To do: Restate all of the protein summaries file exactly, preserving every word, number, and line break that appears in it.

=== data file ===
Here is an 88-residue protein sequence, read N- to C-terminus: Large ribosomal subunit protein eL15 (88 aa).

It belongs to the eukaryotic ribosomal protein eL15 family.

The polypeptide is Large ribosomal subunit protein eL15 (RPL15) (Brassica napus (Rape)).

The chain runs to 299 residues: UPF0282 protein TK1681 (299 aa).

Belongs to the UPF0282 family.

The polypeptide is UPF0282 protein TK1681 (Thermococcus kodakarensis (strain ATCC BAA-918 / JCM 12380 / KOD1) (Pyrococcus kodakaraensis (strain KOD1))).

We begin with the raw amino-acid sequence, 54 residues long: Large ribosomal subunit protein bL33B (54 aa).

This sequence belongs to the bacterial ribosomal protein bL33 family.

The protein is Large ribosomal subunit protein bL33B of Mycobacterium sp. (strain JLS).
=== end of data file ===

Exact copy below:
Here is an 88-residue protein sequence, read N- to C-terminus: Large ribosomal subunit protein eL15 (88 aa).

It belongs to the eukaryotic ribosomal protein eL15 family.

The polypeptide is Large ribosomal subunit protein eL15 (RPL15) (Brassica napus (Rape)).

The chain runs to 299 residues: UPF0282 protein TK1681 (299 aa).

Belongs to the UPF0282 family.

The polypeptide is UPF0282 protein TK1681 (Thermococcus kodakarensis (strain ATCC BAA-918 / JCM 12380 / KOD1) (Pyrococcus kodakaraensis (strain KOD1))).

We begin with the raw amino-acid sequence, 54 residues long: Large ribosomal subunit protein bL33B (54 aa).

This sequence belongs to the bacterial ribosomal protein bL33 family.

The protein is Large ribosomal subunit protein bL33B of Mycobacterium sp. (strain JLS).